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Nature. 2012 Oct 4;490(7418):77-80. doi: 10.1038/nature11505.

Stabilizing Rabi oscillations in a superconducting qubit using quantum feedback.

Author information

1
Quantum Nanoelectronics Laboratory, Department of Physics, University of California, Berkeley, California 94720, USA. rvijay@berkeley.edu

Abstract

The act of measurement bridges the quantum and classical worlds by projecting a superposition of possible states into a single (probabilistic) outcome. The timescale of this 'instantaneous' process can be stretched using weak measurements, such that it takes the form of a gradual random walk towards a final state. Remarkably, the interim measurement record is sufficient to continuously track and steer the quantum state using feedback. Here we implement quantum feedback control in a solid-state system, namely a superconducting quantum bit (qubit) coupled to a microwave cavity. A weak measurement of the qubit is implemented by probing the cavity with microwave photons, maintaining its average occupation at less than one photon. These photons are then directed to a high-bandwidth, quantum-noise-limited amplifier, which allows real-time monitoring of the state of the cavity (and, hence, that of the qubit) with high fidelity. We demonstrate quantum feedback control by inhibiting the decay of Rabi oscillations, allowing them to persist indefinitely. Such an ability permits the active suppression of decoherence and enables a method of quantum error correction based on weak continuous measurements. Other applications include quantum state stabilization, entanglement generation using measurement, state purification and adaptive measurements.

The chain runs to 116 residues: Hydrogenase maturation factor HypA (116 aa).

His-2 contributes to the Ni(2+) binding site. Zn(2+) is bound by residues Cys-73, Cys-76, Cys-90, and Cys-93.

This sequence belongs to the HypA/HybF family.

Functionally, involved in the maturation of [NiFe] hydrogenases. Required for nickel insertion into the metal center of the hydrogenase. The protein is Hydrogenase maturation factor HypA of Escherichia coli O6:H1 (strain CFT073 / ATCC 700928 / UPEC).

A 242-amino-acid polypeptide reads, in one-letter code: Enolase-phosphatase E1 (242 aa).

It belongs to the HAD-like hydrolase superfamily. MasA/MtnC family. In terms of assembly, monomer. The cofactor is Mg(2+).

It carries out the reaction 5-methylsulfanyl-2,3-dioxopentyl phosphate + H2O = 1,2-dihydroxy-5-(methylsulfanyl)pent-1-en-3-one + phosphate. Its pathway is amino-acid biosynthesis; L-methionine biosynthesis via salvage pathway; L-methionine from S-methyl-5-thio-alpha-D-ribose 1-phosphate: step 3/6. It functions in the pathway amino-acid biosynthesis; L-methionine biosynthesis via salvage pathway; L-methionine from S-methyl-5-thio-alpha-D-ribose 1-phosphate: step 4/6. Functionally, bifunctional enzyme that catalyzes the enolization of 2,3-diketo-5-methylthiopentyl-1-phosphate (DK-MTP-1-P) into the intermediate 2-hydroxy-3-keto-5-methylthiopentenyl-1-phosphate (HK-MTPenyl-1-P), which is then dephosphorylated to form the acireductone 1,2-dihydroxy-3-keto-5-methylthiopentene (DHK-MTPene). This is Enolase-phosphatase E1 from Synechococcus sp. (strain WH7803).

PMID:
23038468
DOI:
10.1038/nature11505

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